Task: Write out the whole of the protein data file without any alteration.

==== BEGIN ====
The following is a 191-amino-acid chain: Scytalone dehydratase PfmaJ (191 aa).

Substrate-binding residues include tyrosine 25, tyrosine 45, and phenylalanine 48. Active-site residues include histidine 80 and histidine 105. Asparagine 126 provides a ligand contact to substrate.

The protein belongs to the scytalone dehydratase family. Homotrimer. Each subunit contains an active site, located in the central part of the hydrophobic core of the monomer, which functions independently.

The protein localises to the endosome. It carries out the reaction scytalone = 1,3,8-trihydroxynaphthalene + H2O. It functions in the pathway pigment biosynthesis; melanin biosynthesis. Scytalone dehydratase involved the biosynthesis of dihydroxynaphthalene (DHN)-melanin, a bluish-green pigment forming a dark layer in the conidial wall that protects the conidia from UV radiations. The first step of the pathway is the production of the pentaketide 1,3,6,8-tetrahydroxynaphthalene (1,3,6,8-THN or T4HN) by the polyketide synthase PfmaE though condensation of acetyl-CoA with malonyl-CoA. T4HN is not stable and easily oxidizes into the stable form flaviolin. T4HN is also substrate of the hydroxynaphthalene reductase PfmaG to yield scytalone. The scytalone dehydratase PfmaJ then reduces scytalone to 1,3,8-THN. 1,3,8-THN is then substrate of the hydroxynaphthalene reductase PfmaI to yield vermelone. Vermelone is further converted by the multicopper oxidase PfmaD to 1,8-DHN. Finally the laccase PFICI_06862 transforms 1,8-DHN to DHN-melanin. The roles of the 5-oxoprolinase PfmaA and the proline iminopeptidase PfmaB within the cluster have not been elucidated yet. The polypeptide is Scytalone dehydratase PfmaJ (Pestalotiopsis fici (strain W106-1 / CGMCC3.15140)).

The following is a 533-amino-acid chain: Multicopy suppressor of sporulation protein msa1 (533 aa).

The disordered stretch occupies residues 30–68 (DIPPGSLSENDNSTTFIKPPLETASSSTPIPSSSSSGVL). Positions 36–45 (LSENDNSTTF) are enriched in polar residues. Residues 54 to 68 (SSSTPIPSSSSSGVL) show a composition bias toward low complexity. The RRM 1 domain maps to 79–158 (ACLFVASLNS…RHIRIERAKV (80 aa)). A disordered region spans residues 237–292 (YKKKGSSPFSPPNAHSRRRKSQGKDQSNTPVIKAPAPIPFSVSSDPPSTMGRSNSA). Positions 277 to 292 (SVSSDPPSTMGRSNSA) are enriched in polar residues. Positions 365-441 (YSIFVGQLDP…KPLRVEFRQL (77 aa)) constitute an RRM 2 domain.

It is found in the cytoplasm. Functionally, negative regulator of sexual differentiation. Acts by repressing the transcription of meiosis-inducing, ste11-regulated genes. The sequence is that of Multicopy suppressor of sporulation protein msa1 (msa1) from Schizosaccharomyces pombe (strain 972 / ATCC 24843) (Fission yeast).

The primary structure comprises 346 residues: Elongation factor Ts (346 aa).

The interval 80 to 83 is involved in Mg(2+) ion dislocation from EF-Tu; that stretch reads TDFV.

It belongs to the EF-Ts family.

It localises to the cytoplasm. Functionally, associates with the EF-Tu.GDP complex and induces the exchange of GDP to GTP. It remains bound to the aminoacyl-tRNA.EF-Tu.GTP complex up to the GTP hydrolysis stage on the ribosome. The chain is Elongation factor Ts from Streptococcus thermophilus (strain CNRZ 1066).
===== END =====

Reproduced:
The following is a 191-amino-acid chain: Scytalone dehydratase PfmaJ (191 aa).

Substrate-binding residues include tyrosine 25, tyrosine 45, and phenylalanine 48. Active-site residues include histidine 80 and histidine 105. Asparagine 126 provides a ligand contact to substrate.

The protein belongs to the scytalone dehydratase family. Homotrimer. Each subunit contains an active site, located in the central part of the hydrophobic core of the monomer, which functions independently.

The protein localises to the endosome. It carries out the reaction scytalone = 1,3,8-trihydroxynaphthalene + H2O. It functions in the pathway pigment biosynthesis; melanin biosynthesis. Scytalone dehydratase involved the biosynthesis of dihydroxynaphthalene (DHN)-melanin, a bluish-green pigment forming a dark layer in the conidial wall that protects the conidia from UV radiations. The first step of the pathway is the production of the pentaketide 1,3,6,8-tetrahydroxynaphthalene (1,3,6,8-THN or T4HN) by the polyketide synthase PfmaE though condensation of acetyl-CoA with malonyl-CoA. T4HN is not stable and easily oxidizes into the stable form flaviolin. T4HN is also substrate of the hydroxynaphthalene reductase PfmaG to yield scytalone. The scytalone dehydratase PfmaJ then reduces scytalone to 1,3,8-THN. 1,3,8-THN is then substrate of the hydroxynaphthalene reductase PfmaI to yield vermelone. Vermelone is further converted by the multicopper oxidase PfmaD to 1,8-DHN. Finally the laccase PFICI_06862 transforms 1,8-DHN to DHN-melanin. The roles of the 5-oxoprolinase PfmaA and the proline iminopeptidase PfmaB within the cluster have not been elucidated yet. The polypeptide is Scytalone dehydratase PfmaJ (Pestalotiopsis fici (strain W106-1 / CGMCC3.15140)).

The following is a 533-amino-acid chain: Multicopy suppressor of sporulation protein msa1 (533 aa).

The disordered stretch occupies residues 30–68 (DIPPGSLSENDNSTTFIKPPLETASSSTPIPSSSSSGVL). Positions 36–45 (LSENDNSTTF) are enriched in polar residues. Residues 54 to 68 (SSSTPIPSSSSSGVL) show a composition bias toward low complexity. The RRM 1 domain maps to 79–158 (ACLFVASLNS…RHIRIERAKV (80 aa)). A disordered region spans residues 237–292 (YKKKGSSPFSPPNAHSRRRKSQGKDQSNTPVIKAPAPIPFSVSSDPPSTMGRSNSA). Positions 277 to 292 (SVSSDPPSTMGRSNSA) are enriched in polar residues. Positions 365-441 (YSIFVGQLDP…KPLRVEFRQL (77 aa)) constitute an RRM 2 domain.

It is found in the cytoplasm. Functionally, negative regulator of sexual differentiation. Acts by repressing the transcription of meiosis-inducing, ste11-regulated genes. The sequence is that of Multicopy suppressor of sporulation protein msa1 (msa1) from Schizosaccharomyces pombe (strain 972 / ATCC 24843) (Fission yeast).

The primary structure comprises 346 residues: Elongation factor Ts (346 aa).

The interval 80 to 83 is involved in Mg(2+) ion dislocation from EF-Tu; that stretch reads TDFV.

It belongs to the EF-Ts family.

It localises to the cytoplasm. Functionally, associates with the EF-Tu.GDP complex and induces the exchange of GDP to GTP. It remains bound to the aminoacyl-tRNA.EF-Tu.GTP complex up to the GTP hydrolysis stage on the ribosome. The chain is Elongation factor Ts from Streptococcus thermophilus (strain CNRZ 1066).